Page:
Women Both Economize and “Ecologize” By Buying Cotton
Rising fuel prices, a weak dollar, the credit crunch and mortgage meltdowns appear to have Americans on alert and primary election voters at the exit polls confirm that their chief concern, to little surprise, is the economy.
Data from the Cotton Incorporated Lifestyle Monitor™ reflects both concern and apathy for the financial future among consumers. Fifty-nine percent of female respondents considered themselves very pessimistic to neutral in their outlook for the domestic economy; this figure is up four points from the previous year and is expected to rise as news about the financial markets grows ever more serious.
“Everybody is so worried about everything,” observes Scott Razek, Vice President of Marketing for The Limited, the specialty retailer. “People are looking at the markets and they are in a panic.”
Fiscal concerns are clearly playing out in daily life as consumers economize on gas for their cars and reassess the cost of nearly every item they buy from groceries to clothing. According to the Monitor, in Fourth Quarter 2007, nine out of ten female respondents cited price as an important factor in their apparel buying decisions.
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It most certainly is about price, agrees Faith Popcorn, founder of Faith Popcorn’s Brain Reserve, a trend-based marketing consultancy. “But don’t forge t that pr i c e works two ways in apparel shopping,” she cautions. Popcorn confirms that while some shoppers are looking for a bargain basement price in clothing, there are others who adopt a “you-get-what-youpay- for” stance and use that price tag to validate a garment’s relevance, particularly for the longer term. Of the latter group, she contends, “These shoppers want something classic that’s going to last and that they can pass down to their daughters.”
Many women are also concerned with their ecological legacy as evidenced by an emerging sensitivity for the safety and conservation of our environment. In Q4 2007, 29% of female respondents told the Monitor that environmental friendliness was an important consideration in their apparel buying practices, up 6 points from a year earlier.
But in these days where price is paramount, will the premium for some of the higher end natural fibers force consumers to shy away from them in favor of cheaper and less environmentally friendly options? What will win out – ecology or economy?
Both should, strongly asserts Moshe Gadot, Director of Global Development and Marketing for Bagir Group Limited, a tailored apparel manufacturer. “We believe that eco-sensitive products should not come at a premium and that companies should improve their processes and supply eco-sensitive garments at equal prices.”
“At the same time, consumers want to help the environment and they want to help the economy,” says Paige Adams-Geller, founder of Paige Premium Denim. The designer recently added an eco-friendly line to her famous collection as a means of doing her part for ecology. “Essentially, people are already paying a premium for my jeans and buying from the new line will of course mean an additional cost, but we know that consumers want that option. The denim designer estimates that the base cost of the new “green” jeans are about 25% more than the base cost for a pair of jeans in the original collection.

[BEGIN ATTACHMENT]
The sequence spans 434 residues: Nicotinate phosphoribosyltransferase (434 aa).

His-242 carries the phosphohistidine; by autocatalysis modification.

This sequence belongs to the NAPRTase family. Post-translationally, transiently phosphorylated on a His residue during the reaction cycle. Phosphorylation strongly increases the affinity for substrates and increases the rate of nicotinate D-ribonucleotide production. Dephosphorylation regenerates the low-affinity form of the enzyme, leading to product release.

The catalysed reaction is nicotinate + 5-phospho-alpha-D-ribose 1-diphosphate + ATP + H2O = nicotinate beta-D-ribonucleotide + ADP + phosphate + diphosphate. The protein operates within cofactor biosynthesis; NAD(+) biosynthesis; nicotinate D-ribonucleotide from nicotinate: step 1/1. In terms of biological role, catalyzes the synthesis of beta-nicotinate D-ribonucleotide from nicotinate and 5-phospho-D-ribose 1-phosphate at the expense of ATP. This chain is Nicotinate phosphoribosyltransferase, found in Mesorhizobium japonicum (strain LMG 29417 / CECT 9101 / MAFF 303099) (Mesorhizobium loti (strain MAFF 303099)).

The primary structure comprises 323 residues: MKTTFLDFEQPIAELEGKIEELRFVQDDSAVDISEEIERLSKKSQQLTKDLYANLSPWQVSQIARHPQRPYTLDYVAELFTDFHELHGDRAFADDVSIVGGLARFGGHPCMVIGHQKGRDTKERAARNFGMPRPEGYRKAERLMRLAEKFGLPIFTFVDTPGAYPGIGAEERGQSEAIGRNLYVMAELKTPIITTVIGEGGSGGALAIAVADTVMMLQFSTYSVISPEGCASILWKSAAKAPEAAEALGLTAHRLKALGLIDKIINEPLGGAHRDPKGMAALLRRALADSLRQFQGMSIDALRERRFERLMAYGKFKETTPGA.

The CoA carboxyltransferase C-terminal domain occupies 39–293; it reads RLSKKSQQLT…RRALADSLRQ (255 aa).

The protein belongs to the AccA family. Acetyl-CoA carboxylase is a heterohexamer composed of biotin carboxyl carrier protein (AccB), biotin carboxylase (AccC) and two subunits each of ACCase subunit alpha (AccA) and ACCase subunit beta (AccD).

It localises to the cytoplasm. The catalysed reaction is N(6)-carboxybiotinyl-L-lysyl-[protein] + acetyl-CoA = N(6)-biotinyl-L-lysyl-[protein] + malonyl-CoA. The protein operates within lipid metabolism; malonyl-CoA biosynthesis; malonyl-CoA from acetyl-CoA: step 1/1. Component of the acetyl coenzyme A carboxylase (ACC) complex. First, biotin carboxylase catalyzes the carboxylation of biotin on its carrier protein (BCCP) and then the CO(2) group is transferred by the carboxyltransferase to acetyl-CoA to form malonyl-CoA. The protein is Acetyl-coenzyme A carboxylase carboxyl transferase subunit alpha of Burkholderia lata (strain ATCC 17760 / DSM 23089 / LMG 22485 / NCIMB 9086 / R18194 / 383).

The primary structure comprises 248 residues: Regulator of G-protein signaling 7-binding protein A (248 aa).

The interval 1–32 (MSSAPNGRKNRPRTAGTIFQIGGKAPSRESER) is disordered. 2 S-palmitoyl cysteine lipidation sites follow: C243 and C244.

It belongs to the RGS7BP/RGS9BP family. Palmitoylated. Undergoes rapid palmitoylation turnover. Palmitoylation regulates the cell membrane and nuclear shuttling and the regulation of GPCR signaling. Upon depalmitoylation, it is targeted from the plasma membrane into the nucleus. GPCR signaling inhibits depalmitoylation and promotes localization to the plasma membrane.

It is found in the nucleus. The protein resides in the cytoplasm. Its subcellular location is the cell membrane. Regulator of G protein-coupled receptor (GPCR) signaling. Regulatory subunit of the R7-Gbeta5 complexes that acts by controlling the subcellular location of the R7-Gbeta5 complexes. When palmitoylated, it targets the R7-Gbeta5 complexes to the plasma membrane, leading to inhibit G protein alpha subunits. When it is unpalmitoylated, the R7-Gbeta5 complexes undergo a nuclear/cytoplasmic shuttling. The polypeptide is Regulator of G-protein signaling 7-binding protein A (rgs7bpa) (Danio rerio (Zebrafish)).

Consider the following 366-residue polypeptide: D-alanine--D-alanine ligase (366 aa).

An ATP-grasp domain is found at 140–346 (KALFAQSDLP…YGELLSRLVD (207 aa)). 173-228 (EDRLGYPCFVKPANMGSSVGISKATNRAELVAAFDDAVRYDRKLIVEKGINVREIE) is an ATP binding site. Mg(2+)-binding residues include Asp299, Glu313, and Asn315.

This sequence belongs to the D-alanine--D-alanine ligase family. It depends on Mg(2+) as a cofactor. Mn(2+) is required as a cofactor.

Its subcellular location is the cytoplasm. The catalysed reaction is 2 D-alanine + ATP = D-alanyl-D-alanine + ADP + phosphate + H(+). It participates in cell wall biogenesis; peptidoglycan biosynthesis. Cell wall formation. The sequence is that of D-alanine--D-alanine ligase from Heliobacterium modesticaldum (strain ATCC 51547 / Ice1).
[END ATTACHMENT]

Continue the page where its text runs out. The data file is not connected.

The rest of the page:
But there is reason for optimism as both Gadot and Adams-Geller have faith that the associated cost for green apparel will lessen exponentially over time as manufacturers become more experienced and more companies join the ecological movement. “More than that, I even believe that in the future, regulations will be so that garments that are not eco-sensitive will be taxed and will eventually cost more than garments that are not eco-sensitive,” Gadot predicts. In the interim, consumers who want to save some green while going green have options. One of the best is buying a reasonably priced natural fiber, like cotton, that is not only good to the environment and one’s wallet, but also good to the wearer.
Women appear to already be on the right economic and ecological track. According to the Monitor, female respondents prefer cotton above all fibers in such varied apparel as in dress pants, dress shirts, casual pants, athletic appare l , pajamas a n d u n d e rwe a r. The average female respondent owns 9 pairs of casual slacks, 24 tees and 11 dress shirts, indicating that her cotton ownership i s a l r e ady qui t e significant, yet likely to grow if she is serious on being smart about her money and her impact on the environment.
“Today’s shopper is trying to find that smart balance between doing what’s right both economically and ecologically and that’s an important part of our strategy,” Razek from The Limited tells. “But don’t forget that it also has to have the look, the feel and the hand that she likes.”
Lest we forget the look, the style, the fit and that perfect complement to other garments in a consumer’s wardrobe are major “checks” in the shopping checklist and are likely the starting point in the shopping process. “It has to look fabulous,” Popcorn insists, recognizing that altruism only extends so far when buying eco-friendly apparel. “After all, we are consumers at heart.”
This story is one in a series of articles based on findings from Cotton Incorporated’s Lifestyle Monitor™ tracking research. Appearing Thursdays in these pages, each story will focus on a specific topic as it relates to the American consumer and her attitudes and behavior regarding clothing, appearance, fashion, fiber selection and many other timely, relevant subjects.